Boris Johnson’s majority threatened in vote on coronavirus powers

Boris Johnson in a mask
The Canary

Boris Johnson is facing the growing prospect of a defeat on his plans to extend the emergency coronavirus laws after Labour joined more than 40 Conservative MPs in indicating support for a rebel plan to force a vote on powers.

Labour sources indicated on 25 September that it was likely the party will back a proposed amendment to the Coronavirus Act tabled by influential Tory Graham Brady who is trying to force greater parliamentary scrutiny for the restrictions.


The backing increases the chances the prime minister could be defeated in a Commons vote during the six-month review of the powers scheduled for 30 September. Senior Conservatives and Labour MPs are among those to have added their names to the amendment from Brady, the chairman of the 1922 committee of backbenchers.

If Speaker Lindsay Hoyle selects the amendment that would ensure the Commons gets to debate and vote on new measures and if the 40 MPs rebel, the prime minister’s near 80-strong majority would be put in jeopardy.

Conservative former party leader Iain Duncan Smith, Damian Green (who was effectively deputy PM under Theresa May), liaison committee chairman Bernard Jenkin, Bob Neill, and former Brexit secretary David Davis are among those backing Brady’s amendment.

DUP MPs and the chair of the Labour parliamentary party John Cryer are also supporting the move.

No compromise

But No 10 did not signal it was willing to make a compromise on the legislation.

A Downing Street spokesman said:

We’ve been clear throughout that it’s rightful we can take action to stop the transmission of the virus and protect the NHS.

Both houses have the opportunity to debate and scrutinise all lockdown regulations

Support was growing for the amendment despite the prime minister pledging greater opportunities for MPs’ scrutiny as he set out new coronavirus restrictions this week. Tom Tugendhat and Huw Merriman, the chairs of the Commons foreign and transport committees respectively, have both voiced their support for the amendment in the past 24 hours, along with former Wales secretary David Jones.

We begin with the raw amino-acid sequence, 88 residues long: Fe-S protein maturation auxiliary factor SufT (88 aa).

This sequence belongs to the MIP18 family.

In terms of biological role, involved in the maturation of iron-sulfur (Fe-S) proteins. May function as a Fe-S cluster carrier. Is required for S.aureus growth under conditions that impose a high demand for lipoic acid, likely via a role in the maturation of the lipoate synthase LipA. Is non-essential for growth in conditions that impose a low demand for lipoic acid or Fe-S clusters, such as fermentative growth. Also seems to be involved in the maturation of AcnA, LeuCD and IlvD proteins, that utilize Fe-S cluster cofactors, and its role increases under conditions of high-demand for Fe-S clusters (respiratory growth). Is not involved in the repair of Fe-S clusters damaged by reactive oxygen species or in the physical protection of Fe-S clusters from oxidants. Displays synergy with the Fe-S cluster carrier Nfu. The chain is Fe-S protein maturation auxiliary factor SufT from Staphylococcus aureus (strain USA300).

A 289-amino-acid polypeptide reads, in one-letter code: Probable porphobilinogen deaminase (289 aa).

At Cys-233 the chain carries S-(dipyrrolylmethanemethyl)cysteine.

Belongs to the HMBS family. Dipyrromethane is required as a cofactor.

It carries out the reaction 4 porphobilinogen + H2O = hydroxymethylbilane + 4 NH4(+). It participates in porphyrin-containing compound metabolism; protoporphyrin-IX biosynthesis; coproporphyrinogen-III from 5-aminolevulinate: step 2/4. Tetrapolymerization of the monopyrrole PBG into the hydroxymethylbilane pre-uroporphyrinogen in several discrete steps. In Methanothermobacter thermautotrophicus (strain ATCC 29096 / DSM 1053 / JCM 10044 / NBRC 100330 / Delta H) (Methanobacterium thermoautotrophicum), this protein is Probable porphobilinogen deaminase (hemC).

Tugendhat told BBC Radio 4’s Today programme:

You can give various blanket permissions in emergency ways but that doesn’t mean you don’t have to come and ask for permission as soon as is practical.

It’s quite clear that there’s at least another six months of it as the Government has announced and it may indeed be longer than that depending on whether a vaccine comes or not, so the idea that we can have a permanent state where the Government is making emergency decisions for people and effectively controlling the lives of 65 million people by fiat is not sustainable.

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  • Show Comments
    1. Sorry how do 40 MPs threaten an 80 majority? Is this how the illusion of representative democracy works in 2020? This government’s reactions to the ONS figures, which are a week behind events, do not make sense. It’s curious that the figures produced by the ONS are then couched in terms that try to justify policy decisions that are, to say the least, inconsistent. Let the parliamentary pantomime continue… our celebrity culture can then add the sycopated sychopancy needed to firm up Bozo’s rambling response.

    2. If 40 move from one side to the other, i.e., vote against rather than abstain, it evens up the votes. Take 40 off one side and add it onto the other, the difference is 80, so removing all the majority.
      Of course, if 50 voted against it would be even better.

    3. Bozo Brigade: 365 seats, out of 650, from 46% of the votes cast in 2019.
      650-365=285 (opposition from 54% of the votes cast in 2019!)
      365-40=325 (govt without 40 MPs)
      285+40=325 (opposition+tory rebels)= pantomime
      pantomime=illusion of democracy (free and open society)

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